“WHITE FLIGHT” & FEAR OF BLACK NEIGHBORS IN CANARSIE, 1990s

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In the summer of 1991, a white Canarsie TERRORIST by the name of Brian Fining was seized as the suspect of fire bombing of a real estate agency, which took place on July 27. The motive behind it: the real estate agency was showing and selling homes to black and latino buyers in south Brooklyn. Then 20-year old Fining grew up at 9312 Avenue M – an all-white block where residents said no home had been sold in 28 years. Fining lived four blocks away from the Fillmore Real Estate office at 9301 Flatlands Avenue he terrorized. The Fillmore Real Estate office was targeted several times by Brooklyn white supremacists for selling to black and Latino home buyers, as well as other non-white owned businesses in the area that was increasingly becoming less white. At least 13 incidents of racial violence was reported by police in the area that July.

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In response to the CLEARLY racial motives behind the terror act and other incidents, 300 black demonstrators protested the incident to be met with racist hecklers who shook watermelons at them; Brian Fining was amongst them and participated in the racist counter-response. Marches and demonstrations were met with counter-responses led mostly by young white men holding signs saying “End Racism — Kill Al Sharpton”,” chanting “Go Home” at protestors.

1991 Brooklyn Anti-Racism March

Officials said other arrests could be made in connection with the firebombing. “We do not believe that there are a lot more people involved,” Mr. Brown said. “Our investigation is proceeding with the assumption that there’s at least one more suspect.”

He said Mr. Fining was being questioned about the earlier firebombing, which was preceded by a call warning that the company would be punished for selling and renting homes to minority families. Other Canarsie realty companies have received similar calls. (NY Times)

Indeed, another person was involved: Frank Scire, also from Canarsie. Fining ratted Scire out!

Mr. Fining identified Mr. Scire as a longtime friend living in the same neighborhood. On the night of the firebombing, he said, the defendant took him for a ride in a car, stopped at a gas station to fill a small bottle with gasoline and drove to the real-estate agency. Mr. Fining added that the defendant put a rag in the gas-filled bottle and told him to “throw this in the window.”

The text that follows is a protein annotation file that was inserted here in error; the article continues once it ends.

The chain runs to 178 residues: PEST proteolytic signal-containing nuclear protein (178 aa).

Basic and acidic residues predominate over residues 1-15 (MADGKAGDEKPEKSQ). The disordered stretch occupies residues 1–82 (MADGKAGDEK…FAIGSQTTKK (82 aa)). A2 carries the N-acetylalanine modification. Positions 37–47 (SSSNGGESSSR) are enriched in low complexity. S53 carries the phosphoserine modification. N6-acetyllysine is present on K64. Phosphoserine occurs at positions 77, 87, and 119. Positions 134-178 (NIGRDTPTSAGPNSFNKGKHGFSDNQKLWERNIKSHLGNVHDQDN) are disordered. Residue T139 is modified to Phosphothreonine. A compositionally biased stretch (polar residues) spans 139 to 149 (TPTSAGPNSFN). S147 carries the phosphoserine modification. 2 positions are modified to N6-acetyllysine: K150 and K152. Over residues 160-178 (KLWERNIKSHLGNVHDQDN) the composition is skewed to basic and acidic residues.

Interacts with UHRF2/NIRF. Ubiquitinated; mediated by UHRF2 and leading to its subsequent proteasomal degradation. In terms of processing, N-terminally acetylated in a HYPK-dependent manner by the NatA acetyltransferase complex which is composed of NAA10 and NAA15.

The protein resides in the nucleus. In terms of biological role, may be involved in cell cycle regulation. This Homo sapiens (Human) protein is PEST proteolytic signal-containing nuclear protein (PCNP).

“I went over to the driver’s side,” Mr. Fining went on. “He lit it,” he said, testifying that the defendant lighted the firebomb. “I walked over there and put it inside the window.”

They drove away, he said, leaving the smoking bomb inside the office. – (NY Times)

Between 1990 to 2000, Canarsie saw its shift in racial demographics. Whites fled as an incoming number of West Indians moved in from East Flatbush and Brownsville. This “white flight” landed white Canarsie residents in Long Island, Staten Island and neighboring borough, Queens.

Mr. Palmer found his house in Brooklyn near the border of Flatlands and Canarsie. It is a two-family house that he jumped at so fast he says the real estate broker thought he was crazy. There were just a handful of black families on the block back then. But within a few years, he recalled, most of the white people up and left.

”I guess they see black people coming,” Mr. Palmer said, chuckling. ”And they run away from black people.”

In the decade between the 1990 and the 2000 censuses, the racial makeup of Canarsie changed more dramatically than that of any neighborhood in the city. The black population grew to nearly 60 percent from 10 percent. What many new residents, Caribbean immigrants, say they wanted was an integrated neighborhood; what they have ended up with is increasingly black. (NY Times)

The former white residents of Canarsie didn’t want to be amongst black people clearly. They fought until they could to keep their “white paradise” in a borough that is filled with black people. When they couldn’t fight any longer they decided to up and leave. The lengths that white supremacists go to…

 

 

 

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